The Holy Scriptures

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The Holy Scriptures, God's writing of love, explain the origin, fall and redemption of mankind. It contains the all-sufficient revelation of God's will to men as our only infallible rule of faith and practice under the guidance of the Holy Spirit. John 5:39; Psalm 89:34 (cf Matthew 22:29; John 7:17); Luke 24:44, 45; Psalm 119:104, 105; Isaiah 8:20; 2 Timothy 3:15.

 

The Bible (Old and New Testaments) is the authority to teach us and correct us, showing us the difference between right and wrong. Mark 12:24; Act 17:11; 2 Timothy 3:16, 17; James 1:22, 23; 1 Peter 1:22, 23. Therefore, our individual stand before God and our relationship with one another must be based on a "Thus saith the Lord." Matthew 7:12; John 8:32; 16:13; 17:17; 2 Thessalonians 2:13.

 

Christ's presence with men of God, as they were moved by the Holy Spirit, in both the Old and New Testament times, is the origin of the written Word of God. 2 Peter 1:21; 2 Timothy 3:16; Luke 16:29, 31; John 5:46, 47. Proof of divine inspiration of the Bible is found in the Bible itself. 1 Peter 1:10-12; 1 Thessalonians 2:13.

 

Through the ministration of the Holy Spirit, the Bible is self-explanatory and does not need any human tradition or catechism for its interpretation. Isaiah 28:10; 34:16; 2 Peter 1:19, 20. If we live in harmony with the Holy Scriptures, the promises and blessings of the Lord are ours. Luke 11:28; Matthew 4:4; 7:21, 24, 25; John 6:63; 8:31.

 

"The whole Bible is a manifestation of Christ, and the Saviour desired to fix the faith of His followers on the word. When His visible presence should be withdrawn, the word must be their source of power."—The Desire of Ages, p. 390.

 

"The Bible is the most wonderful of all histories, for it is the production of God, not of the finite mind. It carries us back through the centuries to the beginning of all things, presenting the history of times and scenes which would otherwise never have been known. It reveals the glory of God in the working of His providence to save a fallen world. It presents in the simplest language the mighty power of the gospel, which, received, would cut the chains that bind men to Satan's chariot."—Fundamentals of Christian Education, p. 377.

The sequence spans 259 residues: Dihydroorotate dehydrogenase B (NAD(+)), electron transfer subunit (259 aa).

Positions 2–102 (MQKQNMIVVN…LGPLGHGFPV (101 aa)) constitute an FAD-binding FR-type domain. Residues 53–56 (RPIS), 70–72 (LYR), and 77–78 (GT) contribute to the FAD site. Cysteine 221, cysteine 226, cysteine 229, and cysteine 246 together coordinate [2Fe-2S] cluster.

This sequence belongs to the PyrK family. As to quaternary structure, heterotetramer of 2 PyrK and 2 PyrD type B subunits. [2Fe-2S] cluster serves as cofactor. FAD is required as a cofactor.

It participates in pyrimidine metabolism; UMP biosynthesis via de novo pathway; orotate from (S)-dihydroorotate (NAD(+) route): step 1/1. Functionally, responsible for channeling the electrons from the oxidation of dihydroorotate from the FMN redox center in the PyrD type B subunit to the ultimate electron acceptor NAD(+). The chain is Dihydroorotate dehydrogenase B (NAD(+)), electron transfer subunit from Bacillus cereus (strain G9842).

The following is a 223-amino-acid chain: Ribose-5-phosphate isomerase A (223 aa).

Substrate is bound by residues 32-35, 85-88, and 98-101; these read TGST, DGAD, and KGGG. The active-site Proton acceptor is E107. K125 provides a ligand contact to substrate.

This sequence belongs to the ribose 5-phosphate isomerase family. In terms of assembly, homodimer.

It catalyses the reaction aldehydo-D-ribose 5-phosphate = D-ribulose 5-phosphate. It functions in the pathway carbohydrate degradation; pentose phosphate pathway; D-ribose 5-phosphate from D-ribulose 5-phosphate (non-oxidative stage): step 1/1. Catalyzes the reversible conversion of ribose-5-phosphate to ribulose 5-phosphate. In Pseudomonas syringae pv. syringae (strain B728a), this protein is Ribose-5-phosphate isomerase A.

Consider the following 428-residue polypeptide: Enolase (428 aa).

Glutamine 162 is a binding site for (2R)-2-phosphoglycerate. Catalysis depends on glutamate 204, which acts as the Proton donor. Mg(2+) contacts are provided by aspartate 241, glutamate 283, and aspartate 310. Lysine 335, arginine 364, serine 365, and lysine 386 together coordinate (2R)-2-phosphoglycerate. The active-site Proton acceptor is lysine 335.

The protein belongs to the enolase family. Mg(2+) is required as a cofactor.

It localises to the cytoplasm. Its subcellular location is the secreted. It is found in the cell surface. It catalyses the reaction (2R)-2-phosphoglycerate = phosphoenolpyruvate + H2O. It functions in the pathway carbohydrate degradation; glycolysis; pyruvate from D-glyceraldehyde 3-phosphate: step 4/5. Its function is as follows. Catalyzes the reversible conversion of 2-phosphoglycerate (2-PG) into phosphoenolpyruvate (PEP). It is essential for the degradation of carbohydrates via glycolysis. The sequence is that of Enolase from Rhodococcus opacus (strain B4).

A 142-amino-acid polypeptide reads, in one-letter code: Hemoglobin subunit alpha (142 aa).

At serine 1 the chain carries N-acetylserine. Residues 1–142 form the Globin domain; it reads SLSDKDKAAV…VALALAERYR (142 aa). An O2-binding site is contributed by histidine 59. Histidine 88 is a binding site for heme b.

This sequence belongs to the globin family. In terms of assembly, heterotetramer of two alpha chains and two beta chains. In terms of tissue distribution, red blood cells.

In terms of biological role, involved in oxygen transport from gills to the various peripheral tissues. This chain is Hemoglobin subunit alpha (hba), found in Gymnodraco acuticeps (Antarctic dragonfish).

"Every part of the Bible is given by inspiration of God and is profitable. The Old Testament no less than the New should receive attention. As we study the Old Testament we shall find living springs bubbling up where the careless reader discerns only a desert."—Education, p. 191.

 

"It is not the mere reading of the word that will accomplish the result that is designed by Heaven, but the truth revealed in the word of God must find an entrance into the heart, if the good intended is obtained."—Fundamentals of Christian Education, p. 131.

 

"The whole Bible is a revelation of the glory of God in Christ. Received, believed, obeyed, it is the great instrumentality in the transformation of character. And it is the only sure means of intellectual culture."—Testimonies for the Church, vol. 8, p. 319.

 

"By looking constantly to Jesus with the eye of faith, we shall be strengthened. God will make the most precious revelations to His hungering, thirsting people. They will find that Christ is a personal Saviour. As they feed upon His word, they find that it is spirit and life. The word destroys the natural, earthly nature, and imparts a new life in Christ Jesus. The Holy Spirit comes to the soul as a Comforter. By the transforming agency of His grace, the image of God is reproduced in the disciple; he becomes a new creature."—The Desire of Ages, p. 391.

 

"The Bible, and the Bible alone, [is] the foundation of our faith."—Selected Messages, book 2, p. 85.

 

"God will have a people upon the earth to maintain the Bible, and the Bible only, as the standard of all doctrines and the basis of all reforms. The opinions of learned men, the deductions of science, the creeds or decisions of ecclesiastical councils, as numerous and discordant as are the churches which they represent, the voice of the majority—not one nor all of these should be regarded as evidence for or against any point of religious faith. Before accepting any doctrine or precept, we should demand a plain 'Thus saith the Lord' in its support."—The Great Controversy, p. 595.